Tuesday, March 20, 2007

A double standard on public duplicity

Letter Published in the Baltimore Sun--March 20, 2007

Words and sentences in red were cut out by the editors:

Thomas Sowell's lament over the prosecution and conviction of I. Lewis "Scooter" Libby was a classic case of the double standard exhibited by himself and his fellow conservatives ("Meat-grinder politics in 'Scooter' Libby case." March 15).

He maintains that the outing of a CIA operative, Valerie Plame, was not a crime and, therefore, memory failures on the part of Mr. Libby did not merit an investigation, much less prosecution for perjury. In committing to an investigation, special prosecutor Patrick J. Fitzgerald consumed three years, and as a result, "a man's life is ruined," according to Mr. Sowell.

Yet, I don't recall Mr. Sowell protesting the lengthy, costly and fruitless investigations into the Clintons' Whitewater land deal. While conservatives gleefully cheered on special prosecutor Kenneth Starr as he pursued of evidence of wrongdoing allegedly taking place several years prior to Mr. Clinton's being elected president, he managed to stumble on Mr. Clinton's extramarital affairs.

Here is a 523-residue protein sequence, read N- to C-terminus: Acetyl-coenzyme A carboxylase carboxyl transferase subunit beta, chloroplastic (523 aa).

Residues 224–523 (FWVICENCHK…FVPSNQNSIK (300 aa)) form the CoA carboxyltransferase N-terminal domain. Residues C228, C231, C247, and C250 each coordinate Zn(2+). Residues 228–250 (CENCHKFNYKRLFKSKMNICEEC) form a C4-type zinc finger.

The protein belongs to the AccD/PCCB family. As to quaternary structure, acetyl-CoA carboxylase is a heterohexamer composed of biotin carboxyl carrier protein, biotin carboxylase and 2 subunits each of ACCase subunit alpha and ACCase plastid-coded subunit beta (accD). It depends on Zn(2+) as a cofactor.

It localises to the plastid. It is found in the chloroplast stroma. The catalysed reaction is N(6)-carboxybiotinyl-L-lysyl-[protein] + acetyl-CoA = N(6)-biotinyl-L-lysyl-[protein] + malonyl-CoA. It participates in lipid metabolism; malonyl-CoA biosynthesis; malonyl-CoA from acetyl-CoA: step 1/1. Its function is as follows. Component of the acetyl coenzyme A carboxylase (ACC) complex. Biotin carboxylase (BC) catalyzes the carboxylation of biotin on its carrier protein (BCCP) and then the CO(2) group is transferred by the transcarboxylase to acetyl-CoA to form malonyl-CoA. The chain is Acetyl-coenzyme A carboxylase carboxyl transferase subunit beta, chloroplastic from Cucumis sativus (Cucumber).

It was President Clinton's lying under oath during a civil lawsuit brought on by one of his alleged mistresses that worked up the conservatives and had them storming the windmill with torches in a continuing effort to damage Mr. Clinton and his presidency. The ultimate result was a needless impeachment process and a severe bruising of our nation.

Ironically, Mr. Libby's deficiency in disclosing the truth (which led to his conviction on four counts) not only fails to similarly anger the disingenuous Mr. Sowell but garners his sympathy. Maybe "meat-grinder politics" are indeed at play.

Steve Charing

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